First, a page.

The IRS disagrees with TIGTA’s recommendation on requiring additional documentation to verify child credit claims. As TIGTA acknowledges in this report, the IRS does not currently have the legal authority to verify and disallow the Child Tax Credit and the Additional Child Tax Credit during return processing simply because of the lack of documentation.
The IRS has procedures in place specifically for the evaluation of questionable credit claims early in the processing stream and prior to issuance of a refund. The IRS continues to work to refine and improve our processes.
Posted by Giles Broom · May 02, 2012 10:11 AM
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Rich Americans renouncing U.S. citizenship rose sevenfold since UBS AG (UBSN) whistle-blower Bradley Birkenfeld triggered a crackdown on tax evasion four years ago.
About 1,780 expatriates gave up their nationality at U.S. embassies last year, up from 235 in 2008, according to Andy Sundberg, secretary of Geneva's Overseas American Academy, citing figures from the government's Federal Register. The embassy in Bern, the Swiss capital, redeployed staff to clear a backlog as Americans queued to relinquish their passports.
The U.S., the only nation in the Organization for Economic Cooperation and Development that taxes citizens wherever they reside, is searching for tax cheats in offshore centers, including Switzerland, as the government tries to curb the budget deficit. Shunned by Swiss and German banks and facing tougher asset-disclosure rules under the Foreign Account Tax Compliance Act, more of the estimated 6 million Americans living overseas are weighing the cost of holding a U.S. passport.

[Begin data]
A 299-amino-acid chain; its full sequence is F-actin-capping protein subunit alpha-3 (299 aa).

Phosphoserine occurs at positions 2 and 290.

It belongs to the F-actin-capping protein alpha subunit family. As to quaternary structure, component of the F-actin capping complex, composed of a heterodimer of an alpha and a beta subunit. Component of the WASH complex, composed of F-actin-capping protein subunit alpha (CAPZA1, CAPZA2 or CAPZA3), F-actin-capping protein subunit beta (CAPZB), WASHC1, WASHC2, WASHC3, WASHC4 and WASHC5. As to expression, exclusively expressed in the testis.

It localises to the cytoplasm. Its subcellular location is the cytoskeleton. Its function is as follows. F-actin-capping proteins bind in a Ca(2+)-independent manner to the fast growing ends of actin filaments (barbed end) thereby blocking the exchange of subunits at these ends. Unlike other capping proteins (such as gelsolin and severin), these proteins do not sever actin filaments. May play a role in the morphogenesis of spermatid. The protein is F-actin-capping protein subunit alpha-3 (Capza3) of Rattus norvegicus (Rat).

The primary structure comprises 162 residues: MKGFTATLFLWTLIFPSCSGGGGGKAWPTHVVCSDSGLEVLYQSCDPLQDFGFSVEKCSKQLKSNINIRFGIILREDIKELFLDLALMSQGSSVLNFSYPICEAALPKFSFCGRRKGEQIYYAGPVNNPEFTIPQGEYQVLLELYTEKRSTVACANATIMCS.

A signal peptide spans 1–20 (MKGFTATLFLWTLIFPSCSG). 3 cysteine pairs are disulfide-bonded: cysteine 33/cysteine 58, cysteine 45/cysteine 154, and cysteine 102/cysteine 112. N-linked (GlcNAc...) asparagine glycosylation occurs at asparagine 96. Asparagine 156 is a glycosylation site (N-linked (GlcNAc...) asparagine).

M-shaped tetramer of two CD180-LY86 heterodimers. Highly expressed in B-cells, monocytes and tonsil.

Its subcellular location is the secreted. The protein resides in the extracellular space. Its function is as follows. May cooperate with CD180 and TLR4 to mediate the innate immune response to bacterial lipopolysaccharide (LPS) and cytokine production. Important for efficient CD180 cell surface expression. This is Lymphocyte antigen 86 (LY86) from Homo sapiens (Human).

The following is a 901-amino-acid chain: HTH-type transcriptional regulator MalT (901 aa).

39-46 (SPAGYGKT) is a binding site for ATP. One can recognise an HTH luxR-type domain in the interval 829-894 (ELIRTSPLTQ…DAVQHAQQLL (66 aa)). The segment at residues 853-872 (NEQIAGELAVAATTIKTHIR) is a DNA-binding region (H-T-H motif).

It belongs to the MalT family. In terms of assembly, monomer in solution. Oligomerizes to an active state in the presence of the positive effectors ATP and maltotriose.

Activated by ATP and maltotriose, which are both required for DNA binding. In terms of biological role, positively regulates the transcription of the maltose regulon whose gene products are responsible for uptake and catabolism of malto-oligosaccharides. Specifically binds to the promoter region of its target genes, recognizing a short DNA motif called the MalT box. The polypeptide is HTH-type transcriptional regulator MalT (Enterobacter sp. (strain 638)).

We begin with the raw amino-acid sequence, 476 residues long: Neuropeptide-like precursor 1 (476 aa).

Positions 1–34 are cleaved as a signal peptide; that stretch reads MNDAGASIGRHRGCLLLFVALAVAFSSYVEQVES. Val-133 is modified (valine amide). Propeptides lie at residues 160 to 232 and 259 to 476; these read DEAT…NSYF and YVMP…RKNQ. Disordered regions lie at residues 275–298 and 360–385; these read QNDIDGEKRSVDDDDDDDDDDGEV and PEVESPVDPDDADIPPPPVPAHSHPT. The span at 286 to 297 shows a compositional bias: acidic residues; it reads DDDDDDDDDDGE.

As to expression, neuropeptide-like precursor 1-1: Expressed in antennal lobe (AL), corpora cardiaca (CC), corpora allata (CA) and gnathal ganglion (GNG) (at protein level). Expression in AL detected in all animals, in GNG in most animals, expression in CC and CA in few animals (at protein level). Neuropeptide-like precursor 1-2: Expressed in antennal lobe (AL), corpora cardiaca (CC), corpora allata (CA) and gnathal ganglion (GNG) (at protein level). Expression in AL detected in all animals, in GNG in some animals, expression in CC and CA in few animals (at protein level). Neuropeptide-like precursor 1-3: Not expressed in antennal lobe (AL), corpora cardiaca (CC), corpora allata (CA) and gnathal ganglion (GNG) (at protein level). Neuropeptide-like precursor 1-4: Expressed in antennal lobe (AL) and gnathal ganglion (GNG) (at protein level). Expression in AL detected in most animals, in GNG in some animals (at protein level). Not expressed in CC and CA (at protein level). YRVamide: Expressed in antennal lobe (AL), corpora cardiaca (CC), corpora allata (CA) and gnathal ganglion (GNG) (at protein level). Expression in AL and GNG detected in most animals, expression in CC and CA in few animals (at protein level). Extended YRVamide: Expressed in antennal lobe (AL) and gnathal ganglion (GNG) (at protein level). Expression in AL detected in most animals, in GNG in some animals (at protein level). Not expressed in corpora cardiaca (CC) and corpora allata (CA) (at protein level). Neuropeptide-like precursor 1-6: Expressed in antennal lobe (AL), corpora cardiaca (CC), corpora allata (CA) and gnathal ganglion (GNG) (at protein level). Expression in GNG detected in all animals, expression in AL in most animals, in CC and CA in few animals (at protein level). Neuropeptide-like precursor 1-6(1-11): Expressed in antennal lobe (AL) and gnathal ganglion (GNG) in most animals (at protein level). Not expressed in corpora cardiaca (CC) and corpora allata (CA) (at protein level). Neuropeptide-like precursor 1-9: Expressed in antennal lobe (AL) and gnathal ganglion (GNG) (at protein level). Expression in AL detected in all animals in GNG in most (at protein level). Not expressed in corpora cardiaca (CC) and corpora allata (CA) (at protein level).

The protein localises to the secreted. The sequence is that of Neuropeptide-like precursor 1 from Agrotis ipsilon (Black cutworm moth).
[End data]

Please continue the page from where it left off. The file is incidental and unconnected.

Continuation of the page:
"It started with the fallout from UBS and non-U.S. banks feeling it's too risky to deal with Americans abroad," said Matthew Ledvina, a U.S. tax lawyer at Anaford AG in Zurich. "It will increase because Fatca will require banks to track down people, some of whom will make voluntary disclosures before renouncing their citizenship."
Renunciations are higher in Switzerland because American expatriates expect extra scrutiny of their affairs after the UBS case and as the U.S. probes 11 other Swiss financial firms for aiding offshore tax evasion, said Martin Naville, head of the Swiss-American Chamber of Commerce in Zurich.
Absurd Tax Laws"Most of the real cross-border tax troubles have been around Switzerland," Naville said. "We've got absurd tax laws coming into force because of the activities of certain people who tried to hide money."
During a 10-minute renunciation ceremony in a booth with bullet-proof glass windows, embassy staff ask exiting Americans whether they are acting voluntarily and understand the implications of giving up their passports. They pay a fee of $450 to renounce and may incur an "exit tax" on unrealized capital gains if their assets exceed $2 million or their average annual U.S. tax bill is more than $151,000 during the past five years.
They receive a certificate within three months, telling them they are no longer American citizens and entitled to the services and protection of the U.S. government.